Life According to Popular Children's Films


  • Sara Hare a:1:{s:5:"en_US";s:28:"Indiana University Southeast";}
  • Mariah Benham Indiana University Southeast



Children’s Films, Media, Gender Inequality, Animation, Gender Stereotypes


This content analysis uses data gathered from the 150 top-grossing children’s animated films from 1990 to 2020 (based on North American theater sales) to examine the gender disparities and stereotypes in children’s media. The study shows that female characters are underrepresented in lead roles (14%), main gangs (28.1%), and speaking roles (27.2%). The central female characters are portrayed stereotypically. When female characters appear, they are more likely to be portrayed in a romantic and family relationship than male characters. However, films with a greater percentage of women writers are correlated with more speaking roles for female characters. The impact of media on children’s development is indisputable due to the way technology has become ingrained in day-to-day life. The lack of representation of female characters reinforces the stereotypical portrayals that negatively affect the self-esteem of girls and train boys to expect an androcentric world. The skewed and stereotypical portrayal of female characters fails to accurately represent the diversity of other parts of the world. While many of these films are produced in the West, they are widely distributed and consumed all over the world.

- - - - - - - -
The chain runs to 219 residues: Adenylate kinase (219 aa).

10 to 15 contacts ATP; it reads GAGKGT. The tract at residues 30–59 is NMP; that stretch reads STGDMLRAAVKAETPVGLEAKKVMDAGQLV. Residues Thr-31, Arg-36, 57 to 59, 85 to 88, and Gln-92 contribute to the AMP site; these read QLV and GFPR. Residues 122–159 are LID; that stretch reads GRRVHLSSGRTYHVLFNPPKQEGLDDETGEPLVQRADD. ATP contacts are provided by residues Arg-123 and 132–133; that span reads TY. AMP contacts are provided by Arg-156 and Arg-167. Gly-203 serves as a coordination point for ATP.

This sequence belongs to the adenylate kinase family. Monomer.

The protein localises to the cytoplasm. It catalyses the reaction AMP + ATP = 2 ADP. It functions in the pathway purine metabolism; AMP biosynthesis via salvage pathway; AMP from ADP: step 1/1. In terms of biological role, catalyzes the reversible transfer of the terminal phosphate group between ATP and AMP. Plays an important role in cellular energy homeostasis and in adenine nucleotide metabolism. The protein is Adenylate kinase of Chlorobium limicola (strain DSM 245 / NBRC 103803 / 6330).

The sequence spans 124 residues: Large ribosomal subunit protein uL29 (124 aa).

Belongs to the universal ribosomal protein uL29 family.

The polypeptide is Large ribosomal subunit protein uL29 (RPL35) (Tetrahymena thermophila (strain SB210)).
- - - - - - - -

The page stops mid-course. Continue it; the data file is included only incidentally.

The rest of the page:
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How to Cite

Hare, S., & Benham, M. (2021). Life According to Popular Children’s Films. Advances in Social Sciences Research Journal, 8(6), 10–21.